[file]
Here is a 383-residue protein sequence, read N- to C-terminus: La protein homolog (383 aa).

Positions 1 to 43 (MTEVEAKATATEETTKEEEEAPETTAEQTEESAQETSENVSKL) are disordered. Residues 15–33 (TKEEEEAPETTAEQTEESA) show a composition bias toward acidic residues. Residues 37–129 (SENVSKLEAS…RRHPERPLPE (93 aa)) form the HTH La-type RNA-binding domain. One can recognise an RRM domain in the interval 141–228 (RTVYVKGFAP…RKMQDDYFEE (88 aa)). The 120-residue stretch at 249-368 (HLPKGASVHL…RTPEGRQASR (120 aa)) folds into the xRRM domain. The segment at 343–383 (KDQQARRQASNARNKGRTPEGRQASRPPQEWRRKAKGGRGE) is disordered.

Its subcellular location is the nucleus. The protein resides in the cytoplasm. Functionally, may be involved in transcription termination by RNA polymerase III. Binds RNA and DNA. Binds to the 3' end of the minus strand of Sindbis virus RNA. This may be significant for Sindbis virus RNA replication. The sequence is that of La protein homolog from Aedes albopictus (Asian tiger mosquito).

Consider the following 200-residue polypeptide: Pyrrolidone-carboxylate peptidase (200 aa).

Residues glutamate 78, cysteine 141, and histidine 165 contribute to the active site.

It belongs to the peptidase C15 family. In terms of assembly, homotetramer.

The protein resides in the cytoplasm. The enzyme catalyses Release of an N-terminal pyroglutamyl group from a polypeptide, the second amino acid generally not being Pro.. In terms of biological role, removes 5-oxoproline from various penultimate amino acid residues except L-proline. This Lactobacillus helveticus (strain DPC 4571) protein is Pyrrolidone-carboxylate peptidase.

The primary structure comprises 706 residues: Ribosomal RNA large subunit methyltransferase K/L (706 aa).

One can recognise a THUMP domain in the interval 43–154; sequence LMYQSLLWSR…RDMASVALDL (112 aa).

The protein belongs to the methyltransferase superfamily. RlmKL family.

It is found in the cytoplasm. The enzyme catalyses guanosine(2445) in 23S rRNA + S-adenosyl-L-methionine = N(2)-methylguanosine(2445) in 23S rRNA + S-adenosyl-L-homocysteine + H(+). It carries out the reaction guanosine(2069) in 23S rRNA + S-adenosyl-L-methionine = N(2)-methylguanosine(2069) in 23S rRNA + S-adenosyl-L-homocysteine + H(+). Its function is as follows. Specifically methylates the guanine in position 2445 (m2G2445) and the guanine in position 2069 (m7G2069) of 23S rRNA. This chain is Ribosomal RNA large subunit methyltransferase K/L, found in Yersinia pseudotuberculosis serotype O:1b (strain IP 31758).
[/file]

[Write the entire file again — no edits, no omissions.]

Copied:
Here is a 383-residue protein sequence, read N- to C-terminus: La protein homolog (383 aa).

Positions 1 to 43 (MTEVEAKATATEETTKEEEEAPETTAEQTEESAQETSENVSKL) are disordered. Residues 15–33 (TKEEEEAPETTAEQTEESA) show a composition bias toward acidic residues. Residues 37–129 (SENVSKLEAS…RRHPERPLPE (93 aa)) form the HTH La-type RNA-binding domain. One can recognise an RRM domain in the interval 141–228 (RTVYVKGFAP…RKMQDDYFEE (88 aa)). The 120-residue stretch at 249-368 (HLPKGASVHL…RTPEGRQASR (120 aa)) folds into the xRRM domain. The segment at 343–383 (KDQQARRQASNARNKGRTPEGRQASRPPQEWRRKAKGGRGE) is disordered.

Its subcellular location is the nucleus. The protein resides in the cytoplasm. Functionally, may be involved in transcription termination by RNA polymerase III. Binds RNA and DNA. Binds to the 3' end of the minus strand of Sindbis virus RNA. This may be significant for Sindbis virus RNA replication. The sequence is that of La protein homolog from Aedes albopictus (Asian tiger mosquito).

Consider the following 200-residue polypeptide: Pyrrolidone-carboxylate peptidase (200 aa).

Residues glutamate 78, cysteine 141, and histidine 165 contribute to the active site.

It belongs to the peptidase C15 family. In terms of assembly, homotetramer.

The protein resides in the cytoplasm. The enzyme catalyses Release of an N-terminal pyroglutamyl group from a polypeptide, the second amino acid generally not being Pro.. In terms of biological role, removes 5-oxoproline from various penultimate amino acid residues except L-proline. This Lactobacillus helveticus (strain DPC 4571) protein is Pyrrolidone-carboxylate peptidase.

The primary structure comprises 706 residues: Ribosomal RNA large subunit methyltransferase K/L (706 aa).

One can recognise a THUMP domain in the interval 43–154; sequence LMYQSLLWSR…RDMASVALDL (112 aa).

The protein belongs to the methyltransferase superfamily. RlmKL family.

It is found in the cytoplasm. The enzyme catalyses guanosine(2445) in 23S rRNA + S-adenosyl-L-methionine = N(2)-methylguanosine(2445) in 23S rRNA + S-adenosyl-L-homocysteine + H(+). It carries out the reaction guanosine(2069) in 23S rRNA + S-adenosyl-L-methionine = N(2)-methylguanosine(2069) in 23S rRNA + S-adenosyl-L-homocysteine + H(+). Its function is as follows. Specifically methylates the guanine in position 2445 (m2G2445) and the guanine in position 2069 (m7G2069) of 23S rRNA. This chain is Ribosomal RNA large subunit methyltransferase K/L, found in Yersinia pseudotuberculosis serotype O:1b (strain IP 31758).